27 February 2019
Just arrived in the office - two new liveries applied to Dapol products in N gauge and O gauge.
Perhaps your existing or next N gauge layout will be based around the Leeds, Manchester, Sheffield, Huddersfield, Carlisle, Newcastle or Hull areas... You might have been scratching your head for ideas on what to run as a local service arriving alongside more glamourous offerings such as Pendolinos or Class 91s with DVTs... Fear not, Dapol's great-looking model of the humble Class 142 'Pacer' now available in Northern livery might fit the description!
Already a popular choice among N gauge modellers for its versatility and widespread use nationwide along branchline routes, from the Tyne and Wear to Wales, Dapol's latest addition is 142025 in blue Northern Spirit livery with the large bodyside green 'N'. Very useful for N gauge modellers of northern routes from the 1998 to early 2000s era, the new additions are (ND116C) DC or (ND116CD) DCC-fitted.
Northern Spirit became Arriva Trains Northern from 2001 with the application of a new livery. All 94 Class 142s are supposed to be withdrawn by December 2019, because they don't comply with the Persons of Reduced Mobility Technical Specification for Interoperability.
Dapol's N gauge Pacer in Northern Spirit livery makes a fine addition to northern England layouts.
Livery application on this model is exceptional and one of the finest we've seen. No smoking, destination board and door signs are very fine.
A seven-plank private owner wagon in a striking livery? Yes please!
Announced late-2017 with four other Private Owner wagon liveries, this O gauge model deserves room on a colliery layout.
Gloucestershire-based Henry Crawshay & Company Ltd (1889-1947) was established in 1889 through the amalgamation of Henry Crawshay & Co and Henry Crawshay & Sons.
In 1832 William Crawshay (1788-1867), the great Welsh ironmaster, of Cyfartha Works in Merythr Tydfil, collaborated with Moses Teague and acquired an interest in the Cinderford Ironworks on the east side of the Forest. The Ironworks prospered and William, joined by his son Henry (1812-1879) in the 1840s, soon owned and leased a number of iron mines, such as Shakemantle, Buckshaft and St. Annal's. The nickname 'the Iron King of the Forest of Dean' attributed to Henry Crawshay is an indication of the success enjoyed by the Crawshay family in the Forest. By the 1890s the Cinderford Ironworks was one of the last operating furnaces in Gloucestershire. The recession, intensified by foreign competition, forced the Board to review its role in iron manufacturing. In view of the annual losses the Board resolved that "the furnace should be blown out" and in 1894 the Cinderford Ironworks closed. The Company continued to operate the iron mines until 1899 when the Board decided to discontinue working and cut the heavy losses.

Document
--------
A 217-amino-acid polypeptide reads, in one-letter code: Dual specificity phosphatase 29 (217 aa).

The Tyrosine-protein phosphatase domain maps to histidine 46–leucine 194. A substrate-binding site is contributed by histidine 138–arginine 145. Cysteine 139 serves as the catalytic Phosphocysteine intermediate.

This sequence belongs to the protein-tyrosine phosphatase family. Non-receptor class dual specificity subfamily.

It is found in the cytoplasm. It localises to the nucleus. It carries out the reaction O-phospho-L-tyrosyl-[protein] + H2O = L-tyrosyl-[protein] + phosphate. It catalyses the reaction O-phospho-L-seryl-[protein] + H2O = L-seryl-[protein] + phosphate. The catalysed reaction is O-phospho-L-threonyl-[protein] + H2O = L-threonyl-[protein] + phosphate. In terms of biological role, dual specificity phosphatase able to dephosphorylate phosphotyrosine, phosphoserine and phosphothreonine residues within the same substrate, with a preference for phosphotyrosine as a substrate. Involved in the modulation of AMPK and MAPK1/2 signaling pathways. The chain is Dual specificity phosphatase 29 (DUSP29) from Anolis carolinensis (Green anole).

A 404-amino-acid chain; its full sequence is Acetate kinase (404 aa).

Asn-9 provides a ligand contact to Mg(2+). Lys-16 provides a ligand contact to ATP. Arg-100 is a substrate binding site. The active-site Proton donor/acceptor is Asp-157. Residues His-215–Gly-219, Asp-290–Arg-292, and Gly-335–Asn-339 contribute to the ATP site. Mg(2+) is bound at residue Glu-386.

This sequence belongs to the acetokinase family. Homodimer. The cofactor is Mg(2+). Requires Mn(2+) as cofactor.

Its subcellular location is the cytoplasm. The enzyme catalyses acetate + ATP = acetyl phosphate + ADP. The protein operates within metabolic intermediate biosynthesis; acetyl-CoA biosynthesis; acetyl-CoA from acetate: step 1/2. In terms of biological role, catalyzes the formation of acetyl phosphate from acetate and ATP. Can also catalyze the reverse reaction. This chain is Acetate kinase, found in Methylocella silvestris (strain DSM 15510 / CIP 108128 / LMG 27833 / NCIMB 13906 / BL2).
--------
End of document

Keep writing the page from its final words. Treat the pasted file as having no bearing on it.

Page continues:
The Crawshay family took a leading role in the coal mining industry because the Cinderford furnaces demanded a large and regular supply of coal. The Crawshays owned and worked a large number of collieries in the Forest, including Speech House Mining Collieries, Lightmoor (c.1840-1940), Trafalgar (c1860-1925), Foxes Bridge (closed 1930), Eastern United (1909-1959) and Northern United (1933-1965).
Dapol's seven-plank nine-foot wheelbase wagon looks suits the livery well and the Gloucester wording across the axleboxes is a fine addition, though for how long the white lettering of the axleboxes would have remained in service is anyone's guess...
Visit your local Dapol stockist to see both new models.